Canada Nickel signs unique agreement with First Nation at Crawford project

The core shack at Canada Nickel's Crawford project in Ontario. Credit: Canada Nickel Company.

Canada Nickel Company (TSXV: CNC; US-OTC: CNIKF) is partnering with the Taykwa Tagamou First Nation to develop electric power for its Crawford nickel-cobalt sulphide project in Ontario’s Timmins-Cochrane mining camp.

Under a memorandum of understanding, the Taykwa Tagamou Nation will develop the electrical transmission assets to supply Crawford with reliable power and the junior exploration company will then rent the assets from TTN over the life of the mine or for a 20-year period, whichever comes first.

TTN has already arranged access to the capital needed for the power project, which Mark Selby, Canada Nickel’s president and CEO, estimates will cost somewhere in the range of tens of millions of dollars up to about $100 million, depending on the results of engineering studies.

“TTN threw this idea on the table and it makes complete sense,” Selby said in an interview. “Basically it allows them to build a business that goes well beyond and after the mining project is gone. The fact that they’re willing to put their capital to work is a massive benefit to this project.”

Selby said Canada Nickel will rent the assets “on fair market terms – we’re not going to be paying extra and they’re not subsidizing us.”

“They are trying to protect and enhance the value they get for their land,” he said, “and when you enter into that sort of spirit right out of the gate, it allows these very constructive ideas to come forward.”

“This MOU is a starting point for our community to have a seat at the table and have an equity stake in the project,” Bruce Archibald, TTN’s chief, told The Northern Miner via email. “We are ready and able to invest capital where there is attractive investment opportunities. By developing the necessary transmission to serve Canada Nickel, we advance our transmission business.”

Indeed this won’t be the first time the First Nation has developed power generation assets. “They have other power businesses, and that’s a key focus for them going forward,” Selby said.

In 2017, TTN, through its subsidiary Coral Rapids Power, co-invested with Ontario Power Generation in the 28 megawatt, Peter Sutherland Sr. Generating Station, and has been an advocate with the Independent System Operator (IESO) for upgrading and expanding the energy transmission network on their traditional lands. It has also partnered on other facilities including the Yellow Falls Hydroelectric Generating Station and the Cochrane Solar Farm, in addition to the construction of the Detour mine’s  transmission line.

Archibald noted that the fair market rental rate for Canada Nickel will be based on the recovery of construction, operation and maintenance costs “plus a small margin for the risk.”

“The location of the connection point will have a lot influence on those costs,” the Chief explained. “That connection point will be determined through the regulatory process. We will have more clarity when we start the permitting in early 2021.”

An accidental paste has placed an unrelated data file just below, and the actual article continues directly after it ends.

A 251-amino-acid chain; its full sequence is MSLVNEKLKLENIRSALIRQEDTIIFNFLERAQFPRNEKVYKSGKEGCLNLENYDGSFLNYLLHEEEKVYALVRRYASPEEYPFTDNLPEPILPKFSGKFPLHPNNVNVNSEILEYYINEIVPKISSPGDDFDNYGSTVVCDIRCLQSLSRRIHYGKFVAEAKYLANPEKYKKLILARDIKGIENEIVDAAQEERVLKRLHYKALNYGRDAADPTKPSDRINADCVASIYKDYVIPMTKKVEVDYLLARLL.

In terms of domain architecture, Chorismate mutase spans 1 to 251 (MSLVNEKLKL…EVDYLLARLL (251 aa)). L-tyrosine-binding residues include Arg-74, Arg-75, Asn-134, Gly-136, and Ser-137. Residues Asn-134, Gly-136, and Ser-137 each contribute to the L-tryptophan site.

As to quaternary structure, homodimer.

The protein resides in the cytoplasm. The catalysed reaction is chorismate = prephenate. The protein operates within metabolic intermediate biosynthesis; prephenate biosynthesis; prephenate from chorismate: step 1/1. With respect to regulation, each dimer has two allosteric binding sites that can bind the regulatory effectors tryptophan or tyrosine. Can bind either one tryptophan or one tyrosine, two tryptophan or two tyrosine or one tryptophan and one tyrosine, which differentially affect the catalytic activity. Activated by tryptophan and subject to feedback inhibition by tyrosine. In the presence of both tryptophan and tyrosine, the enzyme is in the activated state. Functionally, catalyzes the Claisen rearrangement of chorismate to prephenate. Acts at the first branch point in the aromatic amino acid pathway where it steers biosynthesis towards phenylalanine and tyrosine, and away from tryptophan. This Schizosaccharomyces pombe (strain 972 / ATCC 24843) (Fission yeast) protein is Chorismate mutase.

Canada Nickel has also signed an MOU with the Matachewan and Mattagami First Nations in relation to exploration and development operations at Crawford. The MOU – announced two days before the TTN agreement – underscored Canada Nickel’s commitment to engage in “ongoing consultation and establish a mutually beneficial cooperative and productive relationship with the First Nations located in the project area,” which could include business opportunities, employment and training and financial compensation and consultation, the company said.

“The First Nations groups in Timmins know the benefit of working with mining companies,” Selby said, “and the fact that they’re willing to take the relations to the next level is tremendous.”

A drone shot of the Crawford project. Credit: Canada Nickel Company

Greg Rickford, Ontario’s Minister of Energy, Northern Development and Mines, and Minister of Indigenous Affairs, congratulated the company on the agreement, Selby said, and government support is vital.

“You don’t see very many ministerial comments of support for an exploration project,” he said. “The fact that we’re an exploration stage asset, the fact that we’re willing to work constructively with First Nations, and the fact that we’re going to be targeting net zero carbon emissions and products for the EV market, already helps get the government support.”

The company plans to complete a preliminary economic assessment of Crawford shortly, and expects to complete a feasibility study on Crawford and produce a net zero carbon nickel-cobalt product and a net zero carbon iron product on a pilot plant scale before the end of 2021.

It plans to drill more than 20,000 metres at Crawford during the first six months of 2021.

“Mark Selby is a progressive thinker and a true business player that recognizes the Inherent and Treaty Rights of our community,” Chief Archibald said. “Mark and his team have been engaged with our economic development team and open in hearing our ideas for participation.”


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